The year that Sky television launched in New Zealand. The service, which is better known as a satellite service today, initially launched using analog UHF signals instead of satellites, a signal that reached three-quarters of the country by 1997. (The service did require outdoor antennas, however.) The service offered major networks, such as CNN, Nickelodeon, and the Discovery Channel, all through scrambled UHF signals. The country didn’t get a satellite-based Sky offering until 1997, and the UHF signal was still active all the way until 2010.
The thing that’s really striking about the U.S.-based services, nearly all of which folded by the late ‘80s or early ‘90s, is that they were clearly waystations for cable or satellite television, offerings that were clearly better in every way and offered up far more options than any of these services could muster through traditional broadcast.
And the impression they left, in many ways, was minimal. (With the exception of Z Channel, of course, which benefited from its eclectic nature and proximity to Hollywood.)
If you didn’t grow up in a major metro area in the early ‘80s, odds are you probably didn’t even know about them at all, because FCC regulations were initially written in a way that discouraged pay TV stations to show up in markets that only had three stations otherwise.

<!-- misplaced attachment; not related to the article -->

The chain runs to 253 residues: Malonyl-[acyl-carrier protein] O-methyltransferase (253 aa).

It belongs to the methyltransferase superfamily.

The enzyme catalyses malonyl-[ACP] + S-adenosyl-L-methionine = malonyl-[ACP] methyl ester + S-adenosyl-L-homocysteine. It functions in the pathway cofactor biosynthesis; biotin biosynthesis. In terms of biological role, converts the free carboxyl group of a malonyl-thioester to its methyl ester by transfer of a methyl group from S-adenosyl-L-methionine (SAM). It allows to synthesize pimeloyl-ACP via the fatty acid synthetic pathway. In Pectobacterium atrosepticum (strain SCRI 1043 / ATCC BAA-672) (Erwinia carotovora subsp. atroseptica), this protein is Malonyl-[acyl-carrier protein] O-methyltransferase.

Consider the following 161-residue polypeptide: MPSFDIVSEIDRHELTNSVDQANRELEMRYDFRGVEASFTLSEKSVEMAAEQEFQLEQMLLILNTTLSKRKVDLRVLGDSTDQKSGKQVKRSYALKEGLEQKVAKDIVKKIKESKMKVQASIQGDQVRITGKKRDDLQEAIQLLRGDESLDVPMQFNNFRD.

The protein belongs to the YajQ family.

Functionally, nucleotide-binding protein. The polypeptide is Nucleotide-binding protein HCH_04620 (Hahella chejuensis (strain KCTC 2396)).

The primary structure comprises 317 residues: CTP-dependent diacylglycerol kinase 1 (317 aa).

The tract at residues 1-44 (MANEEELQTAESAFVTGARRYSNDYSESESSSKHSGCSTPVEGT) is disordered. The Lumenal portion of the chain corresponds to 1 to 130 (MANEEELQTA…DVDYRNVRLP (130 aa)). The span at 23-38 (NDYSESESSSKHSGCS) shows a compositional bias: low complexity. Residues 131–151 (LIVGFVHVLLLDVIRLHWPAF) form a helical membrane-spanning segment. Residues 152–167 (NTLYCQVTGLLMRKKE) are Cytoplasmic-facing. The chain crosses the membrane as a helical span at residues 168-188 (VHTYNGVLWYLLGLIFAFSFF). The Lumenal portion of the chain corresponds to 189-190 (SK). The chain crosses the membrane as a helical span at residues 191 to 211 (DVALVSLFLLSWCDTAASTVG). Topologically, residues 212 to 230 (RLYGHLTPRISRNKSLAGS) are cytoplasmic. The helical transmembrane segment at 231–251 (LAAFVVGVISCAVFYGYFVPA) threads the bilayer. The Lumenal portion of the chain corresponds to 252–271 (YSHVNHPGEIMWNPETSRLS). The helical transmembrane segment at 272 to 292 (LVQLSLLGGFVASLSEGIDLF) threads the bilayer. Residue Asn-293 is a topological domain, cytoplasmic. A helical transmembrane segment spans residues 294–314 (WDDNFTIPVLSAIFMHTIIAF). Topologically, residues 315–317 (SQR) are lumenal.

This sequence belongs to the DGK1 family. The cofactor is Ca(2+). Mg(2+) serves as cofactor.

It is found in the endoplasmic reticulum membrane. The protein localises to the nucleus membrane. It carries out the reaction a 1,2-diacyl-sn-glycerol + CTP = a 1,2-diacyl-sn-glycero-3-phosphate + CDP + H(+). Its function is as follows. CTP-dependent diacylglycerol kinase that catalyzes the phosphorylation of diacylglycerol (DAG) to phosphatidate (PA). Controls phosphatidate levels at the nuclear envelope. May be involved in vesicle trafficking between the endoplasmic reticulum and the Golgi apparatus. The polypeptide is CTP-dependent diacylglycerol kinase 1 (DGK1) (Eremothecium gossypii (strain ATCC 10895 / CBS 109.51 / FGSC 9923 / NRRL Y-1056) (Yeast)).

The channels, based on their advertising, read sort of like alternate universe takes on pay cable channels. They were designed to show movies and sports, and they often heavily promoted the featured product, just like a free weekend of HBO.
But for cord cutters in the 1980s, these channels had nowhere to go. HBO and Showtime eventually made their names on original programming that was as high of caliber as the films each network aired.
The best SuperTV or ONTV could hope for? Fuzzy memories on the UHF dial—memories that would become even fuzzier after Fox became a thing.